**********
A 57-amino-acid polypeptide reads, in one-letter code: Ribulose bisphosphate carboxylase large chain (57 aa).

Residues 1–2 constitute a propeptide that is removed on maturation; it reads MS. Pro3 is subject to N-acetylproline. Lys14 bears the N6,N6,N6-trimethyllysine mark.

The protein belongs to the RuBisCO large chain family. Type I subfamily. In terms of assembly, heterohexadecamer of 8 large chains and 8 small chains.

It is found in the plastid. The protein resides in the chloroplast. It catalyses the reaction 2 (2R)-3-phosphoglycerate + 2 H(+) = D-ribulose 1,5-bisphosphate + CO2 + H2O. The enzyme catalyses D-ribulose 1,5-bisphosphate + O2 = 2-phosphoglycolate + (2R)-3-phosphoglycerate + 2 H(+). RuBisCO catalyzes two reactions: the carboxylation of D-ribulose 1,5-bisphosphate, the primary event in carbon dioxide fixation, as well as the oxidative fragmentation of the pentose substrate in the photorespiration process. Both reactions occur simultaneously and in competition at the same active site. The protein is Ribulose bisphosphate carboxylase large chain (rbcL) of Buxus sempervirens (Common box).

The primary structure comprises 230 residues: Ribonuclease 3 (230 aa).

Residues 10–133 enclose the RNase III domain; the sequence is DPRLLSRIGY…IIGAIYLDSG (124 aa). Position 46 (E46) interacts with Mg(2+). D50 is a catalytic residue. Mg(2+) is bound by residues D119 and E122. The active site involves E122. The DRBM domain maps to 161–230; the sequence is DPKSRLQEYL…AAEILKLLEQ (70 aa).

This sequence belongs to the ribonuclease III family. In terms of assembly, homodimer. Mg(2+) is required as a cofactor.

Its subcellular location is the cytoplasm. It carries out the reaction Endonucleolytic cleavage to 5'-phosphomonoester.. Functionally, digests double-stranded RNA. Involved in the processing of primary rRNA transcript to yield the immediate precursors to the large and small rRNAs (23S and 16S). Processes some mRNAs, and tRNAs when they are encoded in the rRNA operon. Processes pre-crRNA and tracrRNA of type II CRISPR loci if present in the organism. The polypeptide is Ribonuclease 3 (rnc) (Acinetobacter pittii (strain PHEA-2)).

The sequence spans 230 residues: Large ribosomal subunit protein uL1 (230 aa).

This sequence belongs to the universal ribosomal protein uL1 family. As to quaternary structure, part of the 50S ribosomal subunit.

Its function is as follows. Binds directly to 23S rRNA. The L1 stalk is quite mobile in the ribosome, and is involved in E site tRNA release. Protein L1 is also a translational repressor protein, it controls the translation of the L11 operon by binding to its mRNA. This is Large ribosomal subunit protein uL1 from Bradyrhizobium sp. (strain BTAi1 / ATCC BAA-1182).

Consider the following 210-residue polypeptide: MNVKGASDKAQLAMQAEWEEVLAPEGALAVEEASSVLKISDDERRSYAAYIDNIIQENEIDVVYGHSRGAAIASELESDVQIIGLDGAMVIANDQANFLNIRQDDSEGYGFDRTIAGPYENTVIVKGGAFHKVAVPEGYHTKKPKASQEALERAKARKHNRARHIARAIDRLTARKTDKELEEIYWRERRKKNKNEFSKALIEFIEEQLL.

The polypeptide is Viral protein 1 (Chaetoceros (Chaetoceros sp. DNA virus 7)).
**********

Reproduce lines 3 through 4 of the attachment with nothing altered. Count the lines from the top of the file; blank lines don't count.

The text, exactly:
The protein belongs to the RuBisCO large chain family. Type I subfamily. In terms of assembly, heterohexadecamer of 8 large chains and 8 small chains.

It is found in the plastid. The protein resides in the chloroplast. It catalyses the reaction 2 (2R)-3-phosphoglycerate + 2 H(+) = D-ribulose 1,5-bisphosphate + CO2 + H2O. The enzyme catalyses D-ribulose 1,5-bisphosphate + O2 = 2-phosphoglycolate + (2R)-3-phosphoglycerate + 2 H(+). RuBisCO catalyzes two reactions: the carboxylation of D-ribulose 1,5-bisphosphate, the primary event in carbon dioxide fixation, as well as the oxidative fragmentation of the pentose substrate in the photorespiration process. Both reactions occur simultaneously and in competition at the same active site. The protein is Ribulose bisphosphate carboxylase large chain (rbcL) of Buxus sempervirens (Common box).